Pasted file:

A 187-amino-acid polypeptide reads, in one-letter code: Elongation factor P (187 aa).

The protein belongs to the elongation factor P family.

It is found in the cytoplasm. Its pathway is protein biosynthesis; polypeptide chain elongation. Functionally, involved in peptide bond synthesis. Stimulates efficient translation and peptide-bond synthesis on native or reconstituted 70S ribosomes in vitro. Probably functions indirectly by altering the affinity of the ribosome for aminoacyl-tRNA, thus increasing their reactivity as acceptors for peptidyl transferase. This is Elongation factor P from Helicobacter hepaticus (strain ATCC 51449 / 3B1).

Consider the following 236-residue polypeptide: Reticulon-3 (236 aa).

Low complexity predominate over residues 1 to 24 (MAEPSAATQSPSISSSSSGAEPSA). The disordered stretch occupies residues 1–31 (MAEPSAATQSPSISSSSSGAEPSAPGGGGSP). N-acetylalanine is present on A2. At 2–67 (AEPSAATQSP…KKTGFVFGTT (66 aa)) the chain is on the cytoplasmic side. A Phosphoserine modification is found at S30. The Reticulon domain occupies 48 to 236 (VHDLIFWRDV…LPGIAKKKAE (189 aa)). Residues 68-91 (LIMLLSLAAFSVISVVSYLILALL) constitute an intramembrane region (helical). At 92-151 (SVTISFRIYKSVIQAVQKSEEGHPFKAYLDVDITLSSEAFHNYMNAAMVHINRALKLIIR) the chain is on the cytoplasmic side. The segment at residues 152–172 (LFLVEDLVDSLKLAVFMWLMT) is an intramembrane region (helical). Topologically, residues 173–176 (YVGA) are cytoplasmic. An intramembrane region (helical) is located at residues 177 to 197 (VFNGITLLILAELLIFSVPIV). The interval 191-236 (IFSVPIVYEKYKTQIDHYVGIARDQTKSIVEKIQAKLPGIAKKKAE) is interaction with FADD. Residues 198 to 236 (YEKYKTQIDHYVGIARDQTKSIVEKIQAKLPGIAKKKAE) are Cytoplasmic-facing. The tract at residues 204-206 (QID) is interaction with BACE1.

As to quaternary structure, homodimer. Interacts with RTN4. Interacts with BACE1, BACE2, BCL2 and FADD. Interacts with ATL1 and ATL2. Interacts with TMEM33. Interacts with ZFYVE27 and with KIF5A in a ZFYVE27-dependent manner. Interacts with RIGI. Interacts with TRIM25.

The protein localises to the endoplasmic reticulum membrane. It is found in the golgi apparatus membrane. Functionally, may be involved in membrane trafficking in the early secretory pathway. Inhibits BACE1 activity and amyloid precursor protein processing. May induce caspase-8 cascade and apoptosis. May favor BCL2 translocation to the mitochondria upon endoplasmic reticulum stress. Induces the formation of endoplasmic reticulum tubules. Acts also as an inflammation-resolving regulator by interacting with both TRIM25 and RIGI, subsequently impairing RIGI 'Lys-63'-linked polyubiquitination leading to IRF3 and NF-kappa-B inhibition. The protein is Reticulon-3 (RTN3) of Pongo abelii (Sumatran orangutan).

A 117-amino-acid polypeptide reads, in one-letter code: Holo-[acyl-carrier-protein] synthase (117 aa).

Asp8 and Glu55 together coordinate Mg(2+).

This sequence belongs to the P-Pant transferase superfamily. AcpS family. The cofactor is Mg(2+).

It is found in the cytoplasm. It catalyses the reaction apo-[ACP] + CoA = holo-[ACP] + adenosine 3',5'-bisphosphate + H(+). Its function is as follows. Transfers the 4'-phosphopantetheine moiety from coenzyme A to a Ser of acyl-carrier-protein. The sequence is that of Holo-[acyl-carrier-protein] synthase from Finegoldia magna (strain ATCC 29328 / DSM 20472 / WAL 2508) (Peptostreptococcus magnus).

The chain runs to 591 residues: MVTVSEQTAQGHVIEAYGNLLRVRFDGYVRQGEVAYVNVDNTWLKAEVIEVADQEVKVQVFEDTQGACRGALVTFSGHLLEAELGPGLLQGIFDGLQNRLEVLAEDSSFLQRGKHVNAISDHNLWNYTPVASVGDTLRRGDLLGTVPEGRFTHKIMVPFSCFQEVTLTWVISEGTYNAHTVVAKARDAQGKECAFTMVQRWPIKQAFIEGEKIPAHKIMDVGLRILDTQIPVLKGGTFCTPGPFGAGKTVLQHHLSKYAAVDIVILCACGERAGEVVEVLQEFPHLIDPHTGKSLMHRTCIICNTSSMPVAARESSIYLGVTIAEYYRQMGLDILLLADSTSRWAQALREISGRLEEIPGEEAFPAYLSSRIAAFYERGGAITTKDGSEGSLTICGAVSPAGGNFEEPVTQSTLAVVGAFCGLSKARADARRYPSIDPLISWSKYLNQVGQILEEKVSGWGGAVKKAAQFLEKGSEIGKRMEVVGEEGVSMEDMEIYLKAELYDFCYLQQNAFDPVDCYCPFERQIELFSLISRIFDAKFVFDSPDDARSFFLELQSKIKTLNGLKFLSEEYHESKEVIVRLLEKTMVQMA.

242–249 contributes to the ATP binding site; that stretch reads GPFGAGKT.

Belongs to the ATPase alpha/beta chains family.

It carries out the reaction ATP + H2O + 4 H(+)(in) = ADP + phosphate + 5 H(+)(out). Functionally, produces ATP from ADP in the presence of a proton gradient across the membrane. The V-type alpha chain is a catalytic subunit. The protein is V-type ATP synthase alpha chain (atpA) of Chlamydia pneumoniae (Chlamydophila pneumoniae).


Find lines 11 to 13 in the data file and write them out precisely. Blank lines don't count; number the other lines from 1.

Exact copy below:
It is found in the cytoplasm. It catalyses the reaction apo-[ACP] + CoA = holo-[ACP] + adenosine 3',5'-bisphosphate + H(+). Its function is as follows. Transfers the 4'-phosphopantetheine moiety from coenzyme A to a Ser of acyl-carrier-protein. The sequence is that of Holo-[acyl-carrier-protein] synthase from Finegoldia magna (strain ATCC 29328 / DSM 20472 / WAL 2508) (Peptostreptococcus magnus).

The chain runs to 591 residues: MVTVSEQTAQGHVIEAYGNLLRVRFDGYVRQGEVAYVNVDNTWLKAEVIEVADQEVKVQVFEDTQGACRGALVTFSGHLLEAELGPGLLQGIFDGLQNRLEVLAEDSSFLQRGKHVNAISDHNLWNYTPVASVGDTLRRGDLLGTVPEGRFTHKIMVPFSCFQEVTLTWVISEGTYNAHTVVAKARDAQGKECAFTMVQRWPIKQAFIEGEKIPAHKIMDVGLRILDTQIPVLKGGTFCTPGPFGAGKTVLQHHLSKYAAVDIVILCACGERAGEVVEVLQEFPHLIDPHTGKSLMHRTCIICNTSSMPVAARESSIYLGVTIAEYYRQMGLDILLLADSTSRWAQALREISGRLEEIPGEEAFPAYLSSRIAAFYERGGAITTKDGSEGSLTICGAVSPAGGNFEEPVTQSTLAVVGAFCGLSKARADARRYPSIDPLISWSKYLNQVGQILEEKVSGWGGAVKKAAQFLEKGSEIGKRMEVVGEEGVSMEDMEIYLKAELYDFCYLQQNAFDPVDCYCPFERQIELFSLISRIFDAKFVFDSPDDARSFFLELQSKIKTLNGLKFLSEEYHESKEVIVRLLEKTMVQMA.

242–249 contributes to the ATP binding site; that stretch reads GPFGAGKT.